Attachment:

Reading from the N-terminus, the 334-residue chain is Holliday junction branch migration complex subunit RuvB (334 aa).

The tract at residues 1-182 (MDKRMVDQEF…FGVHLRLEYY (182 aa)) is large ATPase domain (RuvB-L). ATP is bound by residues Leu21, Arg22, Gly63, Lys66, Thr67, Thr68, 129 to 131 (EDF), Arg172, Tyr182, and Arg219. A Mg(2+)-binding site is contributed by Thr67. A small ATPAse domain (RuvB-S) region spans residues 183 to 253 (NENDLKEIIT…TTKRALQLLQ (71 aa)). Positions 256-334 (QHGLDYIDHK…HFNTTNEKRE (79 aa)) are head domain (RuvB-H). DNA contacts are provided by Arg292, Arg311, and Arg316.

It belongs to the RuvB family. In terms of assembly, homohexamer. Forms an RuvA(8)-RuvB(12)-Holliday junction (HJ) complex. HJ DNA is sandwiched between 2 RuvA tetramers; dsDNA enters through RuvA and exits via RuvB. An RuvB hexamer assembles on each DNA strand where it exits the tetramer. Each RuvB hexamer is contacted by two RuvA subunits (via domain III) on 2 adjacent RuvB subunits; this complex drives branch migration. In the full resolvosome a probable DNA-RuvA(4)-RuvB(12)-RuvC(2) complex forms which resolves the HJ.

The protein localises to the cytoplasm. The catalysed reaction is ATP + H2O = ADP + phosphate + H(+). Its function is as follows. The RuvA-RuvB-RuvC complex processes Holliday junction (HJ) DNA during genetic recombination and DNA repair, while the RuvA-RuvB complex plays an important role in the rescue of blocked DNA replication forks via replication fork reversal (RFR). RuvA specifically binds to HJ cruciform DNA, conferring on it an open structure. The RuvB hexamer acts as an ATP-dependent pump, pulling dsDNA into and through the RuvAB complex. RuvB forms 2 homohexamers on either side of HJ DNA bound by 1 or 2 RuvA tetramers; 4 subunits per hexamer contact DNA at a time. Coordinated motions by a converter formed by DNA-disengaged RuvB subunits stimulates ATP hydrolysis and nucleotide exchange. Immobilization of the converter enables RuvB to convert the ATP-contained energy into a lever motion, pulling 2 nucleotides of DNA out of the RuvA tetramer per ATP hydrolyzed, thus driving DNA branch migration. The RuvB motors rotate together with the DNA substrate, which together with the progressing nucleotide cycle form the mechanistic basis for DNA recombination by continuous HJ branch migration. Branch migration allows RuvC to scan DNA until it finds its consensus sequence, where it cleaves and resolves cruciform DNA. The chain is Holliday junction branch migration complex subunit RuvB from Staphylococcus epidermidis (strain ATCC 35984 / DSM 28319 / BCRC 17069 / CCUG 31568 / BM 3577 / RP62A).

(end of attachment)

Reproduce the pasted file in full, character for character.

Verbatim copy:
Reading from the N-terminus, the 334-residue chain is Holliday junction branch migration complex subunit RuvB (334 aa).

The tract at residues 1-182 (MDKRMVDQEF…FGVHLRLEYY (182 aa)) is large ATPase domain (RuvB-L). ATP is bound by residues Leu21, Arg22, Gly63, Lys66, Thr67, Thr68, 129 to 131 (EDF), Arg172, Tyr182, and Arg219. A Mg(2+)-binding site is contributed by Thr67. A small ATPAse domain (RuvB-S) region spans residues 183 to 253 (NENDLKEIIT…TTKRALQLLQ (71 aa)). Positions 256-334 (QHGLDYIDHK…HFNTTNEKRE (79 aa)) are head domain (RuvB-H). DNA contacts are provided by Arg292, Arg311, and Arg316.

It belongs to the RuvB family. In terms of assembly, homohexamer. Forms an RuvA(8)-RuvB(12)-Holliday junction (HJ) complex. HJ DNA is sandwiched between 2 RuvA tetramers; dsDNA enters through RuvA and exits via RuvB. An RuvB hexamer assembles on each DNA strand where it exits the tetramer. Each RuvB hexamer is contacted by two RuvA subunits (via domain III) on 2 adjacent RuvB subunits; this complex drives branch migration. In the full resolvosome a probable DNA-RuvA(4)-RuvB(12)-RuvC(2) complex forms which resolves the HJ.

The protein localises to the cytoplasm. The catalysed reaction is ATP + H2O = ADP + phosphate + H(+). Its function is as follows. The RuvA-RuvB-RuvC complex processes Holliday junction (HJ) DNA during genetic recombination and DNA repair, while the RuvA-RuvB complex plays an important role in the rescue of blocked DNA replication forks via replication fork reversal (RFR). RuvA specifically binds to HJ cruciform DNA, conferring on it an open structure. The RuvB hexamer acts as an ATP-dependent pump, pulling dsDNA into and through the RuvAB complex. RuvB forms 2 homohexamers on either side of HJ DNA bound by 1 or 2 RuvA tetramers; 4 subunits per hexamer contact DNA at a time. Coordinated motions by a converter formed by DNA-disengaged RuvB subunits stimulates ATP hydrolysis and nucleotide exchange. Immobilization of the converter enables RuvB to convert the ATP-contained energy into a lever motion, pulling 2 nucleotides of DNA out of the RuvA tetramer per ATP hydrolyzed, thus driving DNA branch migration. The RuvB motors rotate together with the DNA substrate, which together with the progressing nucleotide cycle form the mechanistic basis for DNA recombination by continuous HJ branch migration. Branch migration allows RuvC to scan DNA until it finds its consensus sequence, where it cleaves and resolves cruciform DNA. The chain is Holliday junction branch migration complex subunit RuvB from Staphylococcus epidermidis (strain ATCC 35984 / DSM 28319 / BCRC 17069 / CCUG 31568 / BM 3577 / RP62A).